“It’s going to be pretty nice to get back to normal operations,” Jensen said, “and be in those new facilities and get everybody reestablished in a normal routine and not be in a construction mode.”
Round Mountain history
“The Round Mountain Gold Mine is one of the more celebrated gold discoveries in the US,” according to the GoldRushNuggets.com website.
Geologists have found that the gold in the Round Mountain area is in the rim of an ancient collapsed caldera. In some places there are visible veins of gold in all kinds of impressive formations. These aren’t found very often anymore.
According to histories of Round Mountain, gold may have first been discovered there in 1905, and the following year things really got rolling with the discovery of high-grade gold ore. Soon Round Mountain was a town of hundreds of people, with saloons and mercantile stores and daily stage coach runs.
For about the next 60 years, miners traveled through underground tunnels to follow the rich gold veins. In 1977, the area was converted to a commercial open pit mine.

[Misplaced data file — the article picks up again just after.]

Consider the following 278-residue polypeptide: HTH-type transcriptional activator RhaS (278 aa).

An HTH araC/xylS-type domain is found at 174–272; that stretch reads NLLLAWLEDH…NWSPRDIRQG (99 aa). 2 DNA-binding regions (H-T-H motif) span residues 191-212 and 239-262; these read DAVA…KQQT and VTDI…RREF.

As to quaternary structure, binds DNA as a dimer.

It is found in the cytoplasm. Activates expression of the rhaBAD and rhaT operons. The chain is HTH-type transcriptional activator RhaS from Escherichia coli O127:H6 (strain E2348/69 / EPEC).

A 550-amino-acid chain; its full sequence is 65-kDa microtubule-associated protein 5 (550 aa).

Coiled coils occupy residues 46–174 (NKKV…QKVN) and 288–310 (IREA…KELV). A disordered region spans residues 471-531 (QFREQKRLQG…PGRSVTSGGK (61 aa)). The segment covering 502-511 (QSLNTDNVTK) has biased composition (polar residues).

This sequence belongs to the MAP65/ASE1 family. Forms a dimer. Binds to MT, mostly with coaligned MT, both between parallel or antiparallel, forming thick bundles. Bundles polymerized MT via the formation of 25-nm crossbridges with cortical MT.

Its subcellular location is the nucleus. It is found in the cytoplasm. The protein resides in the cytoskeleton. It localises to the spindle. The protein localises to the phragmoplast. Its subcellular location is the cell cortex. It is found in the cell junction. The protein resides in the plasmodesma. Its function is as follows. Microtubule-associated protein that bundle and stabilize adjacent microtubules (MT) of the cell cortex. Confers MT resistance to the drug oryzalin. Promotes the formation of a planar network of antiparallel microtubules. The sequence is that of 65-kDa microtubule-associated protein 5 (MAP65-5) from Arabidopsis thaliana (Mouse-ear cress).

Through the years there have been a variety of joint ventures operating the Round Mountain mine. As Jensen remembers it, when he started there it was a three-way venture with Echo Bay Mines, Homestake Mining and Case, Pomeroy and Co. Homestake then bought out Case Pomeroy, making Homestake a 50 percent partner in the mine. Barrick later acquired Homestake, and the 50 percent partnership in Round Mountain.
In 2002 Kinross Gold merged with Echo Bay Mines and TVX Gold. Kinross acquired a 50 percent ownership interest in Round Mountain in 2003.
Newmont Gold was also involved in this complex ownership scenario in several ways, including a partial ownership of Echo Bay.
In January 2016, Kinross acquired Barrick’s 50 percent share of Round Mountain, making Kinross sole owner of the mine. At the same time, Kinross acquired partial ownership of the Bald Mountain mine south of the Ruby Mountains. In October 2018, Kinross acquired the remaining 50 percent of the Bald Mountain joint venture from Barrick.
“I think Kinross has been very dedicated to growing the Nevada assets,” Jensen said. “Kinross has been very happy with the performance of Round Mountain over the years. I think that can be confirmed by their purchase of the joint venture buyout. That was a really good indicator that they wanted to continue to invest in Nevada.”
“Kinross has had a pretty strong history in Nevada,” Jensen said. “It’s been a really good company to work for.”